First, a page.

Pluto is a dwarf planet far from the sun.
Here are some facts and other places you can find information about Pluto.
Pluto is a small rocky object that lies at the very edge of the solar system. The planet is so far out it takes light from the sun about 5 and one half hours to reach Pluto in contrast to the 8 minutes it takes to reach Earth. Its orbit of about 248 years sometimes takes it inside Neptune's orbit. Pluto is so cold that nitrogen and oxygen, which we breathe so easily on Earth, become frozen solid. The planet is only about two-thirds the size of our moon and up until recently was the biggest known object in the Kuiper Belt.
This belt is in the same plane of the planets and are the millions of rocks, ice chunks and particles left over from the formation of the solar system. Comets with orbits of less than 200 years, short-period comets, come from this debris. Beyond the Kuiper Belt is a spherical cloud of dust, rocks and ice called the Oort Cloud where long-period comets hide and the solar wind still flows.
The best image we have of Pluto is the one above taken by the Hubble Space Telescope (HST). The smaller sphere is Pluto's moon, Charon. Pluto was found in 1930 by Clyde Tombaugh, an astronomer looking for "Planet X". Percival Lowell started the search for the unknown object from the Lowell Observatory in Arizona in 1905 after noticing differences in the calculated positions and the observed positions of the planets. The small size of the planet has been the discussion of how to define a planet and if Pluto should be called a planet. See more below about the definition of a planet.
Pluto has a moon, Charon, about half the size of the planet. The Hubble Space Telescope, see
Telescopes in Space, has found two more moons orbiting Pluto. Called Nix and Hydra, they are named after the Greek goddess of darkness (Nyx) and a nine-headed serpent that in Greek mythology guards the underworld.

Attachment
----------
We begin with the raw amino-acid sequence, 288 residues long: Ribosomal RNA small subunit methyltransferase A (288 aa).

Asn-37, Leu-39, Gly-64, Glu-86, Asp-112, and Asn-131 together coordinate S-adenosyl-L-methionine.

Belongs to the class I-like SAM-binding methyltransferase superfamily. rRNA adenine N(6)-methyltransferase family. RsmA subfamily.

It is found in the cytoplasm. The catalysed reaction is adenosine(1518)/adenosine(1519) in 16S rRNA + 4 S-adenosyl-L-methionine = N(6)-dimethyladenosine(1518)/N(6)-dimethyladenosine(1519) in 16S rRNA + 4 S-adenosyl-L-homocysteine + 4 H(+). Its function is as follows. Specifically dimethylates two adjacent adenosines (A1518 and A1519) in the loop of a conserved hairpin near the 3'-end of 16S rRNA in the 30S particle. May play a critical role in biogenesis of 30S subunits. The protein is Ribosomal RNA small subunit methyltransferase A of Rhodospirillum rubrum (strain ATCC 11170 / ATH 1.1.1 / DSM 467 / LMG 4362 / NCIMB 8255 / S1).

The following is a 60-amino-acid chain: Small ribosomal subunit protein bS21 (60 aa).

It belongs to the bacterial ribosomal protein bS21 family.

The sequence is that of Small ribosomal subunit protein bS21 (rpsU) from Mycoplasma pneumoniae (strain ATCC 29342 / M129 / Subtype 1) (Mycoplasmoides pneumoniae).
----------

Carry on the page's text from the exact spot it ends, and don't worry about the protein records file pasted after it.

(Click on image for a detail view)
Quaoar and Other Kuiper Objects Found
NASA astronomers have discovered a large icy object in the Kuiper Belt beyond Pluto. Click on the image to go to read about the Quaoar Object. Another object, 2003 UB_313 and for a time unofficially called Xena, is larger than Pluto and added more to the controversy over whether Pluto was a planet or not. See more below. Astronomers think that more may be found as instruments become more precise. There is a mission underway, New Horizons: Pluto/Kuiper Belt Mission, that will study Pluto and the Kuiper Belt.
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What is a Planet?
The International Astronomical Union recently decided on a definition of the word "planet". The IAU members gathered at the 2006 General Assembly agreed that a "planet" is defined as a celestial body that (a) is in orbit around the Sun, (b) has sufficient mass for its self-gravity to overcome rigid body forces so that it assumes a hydrostatic equilibrium (nearly round) shape, and (c) has cleared the neighborhood around its orbit.
This means that the Solar System consists of eight "planets" Mercury, Venus, Earth, Mars, Jupiter, Saturn, Uranus and Neptune. A new distinct class of objects called "dwarf planets" was also decided. It was agreed that "planets" and "dwarf planets" are two distinct classes of objects. The first members of the dwarf planet category are Ceres, Pluto and 2003 UB313, given the name Eris. More dwarf planets are expected to be announced by the IAU in the coming months and years. Currently, a dozen candidate dwarf planets are listed on IAU's dwarf planet watchlist, which keeps changing as new objects are found and the physics of the existing candidates becomes better known.
The "dwarf planet" Pluto is recognized as an important proto-type of a new class of trans-Neptunian (beyond Neptune's orbit) objects. The IAU will set up a process to name these objects.
Why are the planets named for Roman gods? What is the story or myth about their names? Click image or here for Planet Myths and Lore.
Are There Planets Around Other Stars?
The first planet outside of our solar system was discovered around 51 Pegasi, a small star in the constellation Pegasus. Since then more than 100 planets have been found.
For more information on how astronomers discover new planets click image or here NASA/JPL Planetquest.
|Quick Facts about Uranus|
|Mass||1.290 x 1022 kg|
|Volume||6.545 x 109 km3|
|Temperature Range||-240° C to -218° C|
|Average Distance from Sun||5,913,520,000 km|
|Orbital Period||248 Years, 197 Days, 5.5 Hours|
|Rotation||6 Days, 9.25 Hours|
|Composition||Frozen Methane and Other Ices|
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